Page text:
Andrew Eldred, director of employment and skills at ECA, responds to the Home Office's plans for a new points-based immigration system.
Yesterday’s announcement by the Government that they intend to reshape the immigration system presents an opportunity as well as a challenge for the UK construction sector. For too long, the sector has relied on low-skilled overseas labour as a sticking plaster, masking its neglect of training and investment.
Each year, thousands of young people and career-changers languish on full-time college construction courses because they can’t find an apprenticeship, and struggle to win steady employment afterwards. Many eventually give up. Claims by some industry leaders that a potential workforce can’t be sourced locally just won’t wash.
This long-standing paradox of industry skills shortages and a large army of neglected recruits won’t be fixed by the new immigration rules on their own. The broader construction business environment remains extremely hostile to long-term investment in people and skills.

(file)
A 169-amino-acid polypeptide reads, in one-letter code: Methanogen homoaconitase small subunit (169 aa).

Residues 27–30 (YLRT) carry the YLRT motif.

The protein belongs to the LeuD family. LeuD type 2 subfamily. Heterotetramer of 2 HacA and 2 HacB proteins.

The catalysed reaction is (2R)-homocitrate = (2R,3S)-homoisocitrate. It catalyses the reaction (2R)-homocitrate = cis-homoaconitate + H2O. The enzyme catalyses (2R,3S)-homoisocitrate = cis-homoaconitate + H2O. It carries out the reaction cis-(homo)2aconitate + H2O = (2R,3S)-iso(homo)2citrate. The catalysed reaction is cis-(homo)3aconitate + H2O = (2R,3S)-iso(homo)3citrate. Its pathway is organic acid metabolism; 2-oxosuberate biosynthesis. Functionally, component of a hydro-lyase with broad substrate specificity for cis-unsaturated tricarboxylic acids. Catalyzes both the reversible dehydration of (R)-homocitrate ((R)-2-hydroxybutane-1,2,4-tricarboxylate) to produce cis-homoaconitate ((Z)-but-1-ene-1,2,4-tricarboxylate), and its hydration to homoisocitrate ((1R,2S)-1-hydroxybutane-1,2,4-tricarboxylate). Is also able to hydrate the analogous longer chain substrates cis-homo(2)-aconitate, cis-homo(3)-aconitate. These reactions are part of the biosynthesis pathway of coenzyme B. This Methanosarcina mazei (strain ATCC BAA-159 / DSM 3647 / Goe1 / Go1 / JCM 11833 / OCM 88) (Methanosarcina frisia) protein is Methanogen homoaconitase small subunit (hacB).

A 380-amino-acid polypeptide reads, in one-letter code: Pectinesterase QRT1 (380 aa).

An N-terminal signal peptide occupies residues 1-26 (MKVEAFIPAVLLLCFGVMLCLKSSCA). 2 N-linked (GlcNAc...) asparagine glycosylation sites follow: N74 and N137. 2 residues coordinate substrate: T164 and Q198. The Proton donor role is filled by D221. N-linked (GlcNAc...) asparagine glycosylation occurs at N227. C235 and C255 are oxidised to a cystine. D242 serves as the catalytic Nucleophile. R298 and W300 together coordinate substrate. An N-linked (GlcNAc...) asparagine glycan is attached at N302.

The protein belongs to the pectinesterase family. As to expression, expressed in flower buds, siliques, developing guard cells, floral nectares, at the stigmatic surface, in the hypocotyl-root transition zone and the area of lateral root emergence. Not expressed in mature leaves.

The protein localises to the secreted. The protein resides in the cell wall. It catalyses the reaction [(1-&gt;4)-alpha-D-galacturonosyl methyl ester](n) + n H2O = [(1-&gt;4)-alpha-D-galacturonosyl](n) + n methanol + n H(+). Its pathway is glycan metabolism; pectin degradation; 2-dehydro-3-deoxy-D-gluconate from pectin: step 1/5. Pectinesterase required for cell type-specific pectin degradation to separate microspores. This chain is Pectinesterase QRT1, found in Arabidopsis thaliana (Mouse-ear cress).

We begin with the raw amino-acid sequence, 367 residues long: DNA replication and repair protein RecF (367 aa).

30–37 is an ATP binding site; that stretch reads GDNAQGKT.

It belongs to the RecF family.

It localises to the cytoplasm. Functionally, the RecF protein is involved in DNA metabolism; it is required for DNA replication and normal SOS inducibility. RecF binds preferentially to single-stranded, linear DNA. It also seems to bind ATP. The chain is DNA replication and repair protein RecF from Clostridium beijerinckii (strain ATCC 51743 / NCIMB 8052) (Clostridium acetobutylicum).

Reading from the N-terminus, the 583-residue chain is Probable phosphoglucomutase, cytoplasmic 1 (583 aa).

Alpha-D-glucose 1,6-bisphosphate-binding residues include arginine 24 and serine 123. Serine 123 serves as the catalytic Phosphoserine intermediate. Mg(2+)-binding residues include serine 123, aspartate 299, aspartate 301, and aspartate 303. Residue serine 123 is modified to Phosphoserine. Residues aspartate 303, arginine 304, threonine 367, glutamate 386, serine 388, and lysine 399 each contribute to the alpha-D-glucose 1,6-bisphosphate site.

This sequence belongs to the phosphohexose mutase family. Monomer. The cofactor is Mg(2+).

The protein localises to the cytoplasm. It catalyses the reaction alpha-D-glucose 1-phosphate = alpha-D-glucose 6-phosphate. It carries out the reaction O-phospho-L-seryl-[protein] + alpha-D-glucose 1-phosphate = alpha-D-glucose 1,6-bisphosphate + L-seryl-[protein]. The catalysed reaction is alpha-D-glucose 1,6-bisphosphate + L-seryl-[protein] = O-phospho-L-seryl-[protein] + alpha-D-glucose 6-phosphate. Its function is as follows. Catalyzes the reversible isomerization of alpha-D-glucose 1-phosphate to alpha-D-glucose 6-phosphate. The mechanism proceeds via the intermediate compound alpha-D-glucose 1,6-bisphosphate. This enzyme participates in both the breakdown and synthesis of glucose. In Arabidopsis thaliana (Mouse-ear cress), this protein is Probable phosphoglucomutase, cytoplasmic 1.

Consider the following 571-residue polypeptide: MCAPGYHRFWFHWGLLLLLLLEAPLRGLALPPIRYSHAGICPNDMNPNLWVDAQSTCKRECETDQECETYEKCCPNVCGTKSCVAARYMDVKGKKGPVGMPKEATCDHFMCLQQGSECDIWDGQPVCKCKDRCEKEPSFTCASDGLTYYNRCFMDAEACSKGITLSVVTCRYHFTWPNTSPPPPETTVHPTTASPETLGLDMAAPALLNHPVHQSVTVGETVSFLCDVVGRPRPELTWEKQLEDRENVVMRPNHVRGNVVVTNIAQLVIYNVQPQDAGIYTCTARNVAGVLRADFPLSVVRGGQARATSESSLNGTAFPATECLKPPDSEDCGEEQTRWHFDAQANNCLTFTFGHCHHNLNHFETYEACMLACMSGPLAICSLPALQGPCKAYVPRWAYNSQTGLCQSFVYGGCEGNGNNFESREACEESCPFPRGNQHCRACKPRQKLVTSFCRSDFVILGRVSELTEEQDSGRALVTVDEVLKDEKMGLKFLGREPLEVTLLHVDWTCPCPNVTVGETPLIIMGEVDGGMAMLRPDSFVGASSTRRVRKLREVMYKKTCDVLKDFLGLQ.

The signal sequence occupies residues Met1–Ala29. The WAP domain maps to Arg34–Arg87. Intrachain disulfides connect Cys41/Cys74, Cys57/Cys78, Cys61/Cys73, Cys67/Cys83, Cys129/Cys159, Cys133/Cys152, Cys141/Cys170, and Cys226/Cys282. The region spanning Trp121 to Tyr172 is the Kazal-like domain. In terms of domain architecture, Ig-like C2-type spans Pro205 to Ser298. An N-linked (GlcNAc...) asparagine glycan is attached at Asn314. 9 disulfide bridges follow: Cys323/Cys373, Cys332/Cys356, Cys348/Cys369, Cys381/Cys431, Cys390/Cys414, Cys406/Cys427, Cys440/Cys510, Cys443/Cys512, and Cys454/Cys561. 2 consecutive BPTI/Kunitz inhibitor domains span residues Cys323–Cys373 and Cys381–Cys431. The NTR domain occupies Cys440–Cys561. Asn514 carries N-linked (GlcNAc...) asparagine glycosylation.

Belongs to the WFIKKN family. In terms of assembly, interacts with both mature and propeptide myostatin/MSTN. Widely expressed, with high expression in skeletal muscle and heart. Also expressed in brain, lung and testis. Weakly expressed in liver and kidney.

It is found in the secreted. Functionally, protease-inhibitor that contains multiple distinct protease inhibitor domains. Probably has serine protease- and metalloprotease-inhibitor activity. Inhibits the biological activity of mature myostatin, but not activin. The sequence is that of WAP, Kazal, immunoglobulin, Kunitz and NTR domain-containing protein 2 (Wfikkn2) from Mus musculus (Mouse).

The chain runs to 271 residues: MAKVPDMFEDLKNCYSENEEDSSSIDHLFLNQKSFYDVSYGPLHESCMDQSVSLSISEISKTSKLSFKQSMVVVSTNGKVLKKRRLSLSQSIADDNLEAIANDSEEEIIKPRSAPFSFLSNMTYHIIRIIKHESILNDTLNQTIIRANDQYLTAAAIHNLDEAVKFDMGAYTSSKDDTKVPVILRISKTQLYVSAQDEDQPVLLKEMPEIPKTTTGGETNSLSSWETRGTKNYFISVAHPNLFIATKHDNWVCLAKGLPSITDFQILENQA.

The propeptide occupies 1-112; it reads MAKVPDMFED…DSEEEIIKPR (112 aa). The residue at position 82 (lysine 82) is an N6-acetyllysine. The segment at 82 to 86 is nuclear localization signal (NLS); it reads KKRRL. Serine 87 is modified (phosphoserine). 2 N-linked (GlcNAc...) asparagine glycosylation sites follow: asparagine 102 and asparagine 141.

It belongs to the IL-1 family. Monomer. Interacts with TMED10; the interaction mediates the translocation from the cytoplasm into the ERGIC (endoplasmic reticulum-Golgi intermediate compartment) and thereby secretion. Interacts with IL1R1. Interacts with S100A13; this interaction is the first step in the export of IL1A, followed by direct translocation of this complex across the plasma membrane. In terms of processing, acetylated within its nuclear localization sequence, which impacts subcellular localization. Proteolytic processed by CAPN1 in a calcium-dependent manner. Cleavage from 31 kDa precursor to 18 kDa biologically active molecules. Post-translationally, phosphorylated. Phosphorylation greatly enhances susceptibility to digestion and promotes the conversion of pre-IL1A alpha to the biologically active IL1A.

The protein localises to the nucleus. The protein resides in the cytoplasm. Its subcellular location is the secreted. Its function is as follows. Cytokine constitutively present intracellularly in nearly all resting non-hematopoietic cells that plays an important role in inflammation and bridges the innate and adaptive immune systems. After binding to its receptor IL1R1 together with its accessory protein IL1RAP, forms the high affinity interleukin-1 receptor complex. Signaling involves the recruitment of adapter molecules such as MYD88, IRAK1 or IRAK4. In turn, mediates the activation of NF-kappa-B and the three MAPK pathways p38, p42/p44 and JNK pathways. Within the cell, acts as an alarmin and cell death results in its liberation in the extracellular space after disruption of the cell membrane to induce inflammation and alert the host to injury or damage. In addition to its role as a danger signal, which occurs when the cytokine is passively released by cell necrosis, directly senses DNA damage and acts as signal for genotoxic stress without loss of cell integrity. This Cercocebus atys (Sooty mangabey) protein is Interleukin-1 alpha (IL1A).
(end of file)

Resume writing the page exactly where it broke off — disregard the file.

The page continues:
Arguments that the sector needs more time to adjust to the new immigration regime would likely carry more weight if it was doing more on its own, and in partnership with the Government, to ameliorate this adverse commercial environment.
Fair payment, a coherent vocational education system, adequate non-levy apprenticeship funding, meaningful supply chain skills requirements, and an end to false self-employment all have a role to play in shifting construction firms towards a more sustainable business model.
For our part, ECA will continue to champion genuine transformative change in the UK construction sector, with the objective of improving prospects for electrotechnical businesses, their employees and customers. For people with the right skills, no matter where they come from, career prospects in the electrotechnical industry should be brighter than ever.